Music/Popular Culture

The Best CDs of 2010, part 1: the Gold LPs

Welcome to the annual Scholars & Rogues/Lullaby Pit Best CDs of the Year. I should be tired of saying this by now, but for the sake of tradition: it was a good year for music. An odd year, perhaps, but a good one. Rather than blather on setting the stage, let’s get right to it. This is the first post of three – the Gold LPs will be followed by the Platinum LPs and finally by the CD of the Year. And something a little special is going to happen in that post, so don’t miss it.

Brief format note: The CD title will link to a review, usually at the AllMusic Guide or eMusic (where you can sample and click to buy, if you like it), followed by a brief comment or two by me.

The Gold LPs

This year’s music seems to line up according to genre. Up first are three very worthy discs in the category of…


Black Rebel Motorcycle Club: Beat The Devil’s Tattoo
I’m not sure I think the band has fully recaptured the verve that marked their first couple of releases, and I never much embraced their side trip into howling Americana. BtDT is darkish and more gritty than noisy, I suppose: one reviewer locates BtDT about halfway between those two moments in the band’s history, and that’s probably a fair summation. By now it’s hard to argue against the proposition that BRMC is one of the world’s very best bands. They have a distinct voice, a willingness to take chances, and lots of songwriting chops. A good combination that should serve them well for years to come.

The Black Ryder: Buy The Ticket, Take The Ride
One might argue that this Sydney-based outfit isn’t really doing anything new, but as we’ve noted before, there’s always value in doing a thing well no matter how many times it has been done before. So, in a nutshell, here’s some stripped-down black leather shoegazer with an occasional twanginess about it for flavor. Like all things truly cool, this CD is never in a hurry.


Jason & the Scorchers: Halcyon Times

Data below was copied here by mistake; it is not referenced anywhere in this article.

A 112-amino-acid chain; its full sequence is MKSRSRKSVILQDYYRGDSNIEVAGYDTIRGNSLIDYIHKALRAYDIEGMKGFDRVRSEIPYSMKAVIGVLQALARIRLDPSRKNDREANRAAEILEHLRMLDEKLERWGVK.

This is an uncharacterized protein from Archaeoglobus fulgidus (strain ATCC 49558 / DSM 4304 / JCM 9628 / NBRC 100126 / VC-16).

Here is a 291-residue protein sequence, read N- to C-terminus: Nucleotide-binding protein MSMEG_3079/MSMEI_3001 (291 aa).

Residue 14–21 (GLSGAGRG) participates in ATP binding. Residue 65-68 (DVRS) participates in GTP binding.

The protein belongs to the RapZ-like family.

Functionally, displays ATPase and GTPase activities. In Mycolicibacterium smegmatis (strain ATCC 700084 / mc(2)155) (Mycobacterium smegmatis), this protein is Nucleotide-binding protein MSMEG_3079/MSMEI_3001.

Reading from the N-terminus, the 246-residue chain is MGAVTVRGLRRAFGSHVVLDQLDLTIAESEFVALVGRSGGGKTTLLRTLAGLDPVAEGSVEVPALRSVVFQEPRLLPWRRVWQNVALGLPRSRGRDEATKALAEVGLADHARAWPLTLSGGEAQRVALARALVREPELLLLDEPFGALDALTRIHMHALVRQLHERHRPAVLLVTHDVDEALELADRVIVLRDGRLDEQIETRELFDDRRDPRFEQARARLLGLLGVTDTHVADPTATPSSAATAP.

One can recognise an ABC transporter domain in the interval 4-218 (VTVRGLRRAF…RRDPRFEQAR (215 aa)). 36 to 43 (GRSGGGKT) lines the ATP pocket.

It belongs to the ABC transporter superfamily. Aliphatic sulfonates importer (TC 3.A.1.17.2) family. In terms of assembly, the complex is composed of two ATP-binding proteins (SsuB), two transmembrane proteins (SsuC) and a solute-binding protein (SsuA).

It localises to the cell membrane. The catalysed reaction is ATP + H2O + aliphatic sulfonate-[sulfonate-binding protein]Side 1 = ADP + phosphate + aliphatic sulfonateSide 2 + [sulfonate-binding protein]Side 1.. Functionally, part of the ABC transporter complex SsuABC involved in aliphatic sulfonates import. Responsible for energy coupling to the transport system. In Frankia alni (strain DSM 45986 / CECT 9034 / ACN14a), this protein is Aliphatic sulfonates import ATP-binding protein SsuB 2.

Back in the ’80s there was this wonderful moment where, all at once, you had bands emerging from the same rootsy DNA and representing their particular corner of the country in ways that were clearly of a piece, but also distinctly regional. Boston gave us The Del Fuegos. NYC featured The Del-Lords and The Blasters. Maria McKee hauled her Southern C&W vibe vibe to LA and formed Lone Justice. Another part of LA produced Los Lobos. Wisconsin’s The BoDeans were brilliant for at least one record. My hometown had The Right Profile. And from Nashville came Jason & the Scorchers, the hardest working cowboys in rock and roll.

Through the years the Scorchers have come and gone, waxed and waned, comebacked and disappeared, with the occasional bit of solo hellraising from Jason Ringenberg in between. The unfortunate truth is that for all their talent and energy, they’ve never sustained their focus or managed to attract the size audience that they deserve. Hopefully this latest rampage, by far their best effort since maybe their 1985 debut, will change a bit of that. I know they’re oldsters and all, but when you consider the range of country, folk and Americana influenced indie out there getting far more attention than it deserves, surely there’s a market for guys that rock this damned hard.


BT: These Hopeful Machines